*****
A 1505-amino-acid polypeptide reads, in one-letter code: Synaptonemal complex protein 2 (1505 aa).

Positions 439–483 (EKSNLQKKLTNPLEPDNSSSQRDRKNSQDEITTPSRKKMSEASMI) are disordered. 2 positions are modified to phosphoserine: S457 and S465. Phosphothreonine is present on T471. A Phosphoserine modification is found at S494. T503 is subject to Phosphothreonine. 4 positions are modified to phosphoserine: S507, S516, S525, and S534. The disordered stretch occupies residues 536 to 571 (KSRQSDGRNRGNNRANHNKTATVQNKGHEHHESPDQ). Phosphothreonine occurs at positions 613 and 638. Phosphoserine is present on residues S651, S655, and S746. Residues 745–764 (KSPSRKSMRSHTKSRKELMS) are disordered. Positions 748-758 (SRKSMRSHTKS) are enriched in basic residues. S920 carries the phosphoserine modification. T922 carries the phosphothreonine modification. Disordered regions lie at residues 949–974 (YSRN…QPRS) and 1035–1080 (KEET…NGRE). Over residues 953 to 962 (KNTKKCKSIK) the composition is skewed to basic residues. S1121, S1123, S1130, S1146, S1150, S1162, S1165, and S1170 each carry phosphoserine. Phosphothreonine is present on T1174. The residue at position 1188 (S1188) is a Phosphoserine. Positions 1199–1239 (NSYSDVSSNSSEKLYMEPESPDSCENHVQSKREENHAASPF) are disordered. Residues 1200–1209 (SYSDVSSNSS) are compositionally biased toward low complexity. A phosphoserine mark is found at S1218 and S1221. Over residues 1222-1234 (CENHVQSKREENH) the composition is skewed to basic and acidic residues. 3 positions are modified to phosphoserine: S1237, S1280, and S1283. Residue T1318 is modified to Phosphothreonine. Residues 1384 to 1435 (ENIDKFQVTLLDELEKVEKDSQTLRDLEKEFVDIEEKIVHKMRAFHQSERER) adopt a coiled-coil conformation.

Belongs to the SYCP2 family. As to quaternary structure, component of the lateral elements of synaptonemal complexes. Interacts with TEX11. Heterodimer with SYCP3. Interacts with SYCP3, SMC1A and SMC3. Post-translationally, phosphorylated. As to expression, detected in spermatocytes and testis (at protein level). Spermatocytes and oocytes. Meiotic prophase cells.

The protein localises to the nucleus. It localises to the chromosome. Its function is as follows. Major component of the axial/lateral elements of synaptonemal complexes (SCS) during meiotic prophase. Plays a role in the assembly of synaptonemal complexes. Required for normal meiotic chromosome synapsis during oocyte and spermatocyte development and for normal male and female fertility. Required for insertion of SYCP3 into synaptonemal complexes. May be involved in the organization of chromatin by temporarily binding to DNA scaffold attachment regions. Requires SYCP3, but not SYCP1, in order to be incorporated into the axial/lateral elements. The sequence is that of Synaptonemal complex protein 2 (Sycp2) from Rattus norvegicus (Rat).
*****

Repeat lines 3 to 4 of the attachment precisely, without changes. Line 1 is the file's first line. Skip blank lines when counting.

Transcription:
Belongs to the SYCP2 family. As to quaternary structure, component of the lateral elements of synaptonemal complexes. Interacts with TEX11. Heterodimer with SYCP3. Interacts with SYCP3, SMC1A and SMC3. Post-translationally, phosphorylated. As to expression, detected in spermatocytes and testis (at protein level). Spermatocytes and oocytes. Meiotic prophase cells.

The protein localises to the nucleus. It localises to the chromosome. Its function is as follows. Major component of the axial/lateral elements of synaptonemal complexes (SCS) during meiotic prophase. Plays a role in the assembly of synaptonemal complexes. Required for normal meiotic chromosome synapsis during oocyte and spermatocyte development and for normal male and female fertility. Required for insertion of SYCP3 into synaptonemal complexes. May be involved in the organization of chromatin by temporarily binding to DNA scaffold attachment regions. Requires SYCP3, but not SYCP1, in order to be incorporated into the axial/lateral elements. The sequence is that of Synaptonemal complex protein 2 (Sycp2) from Rattus norvegicus (Rat).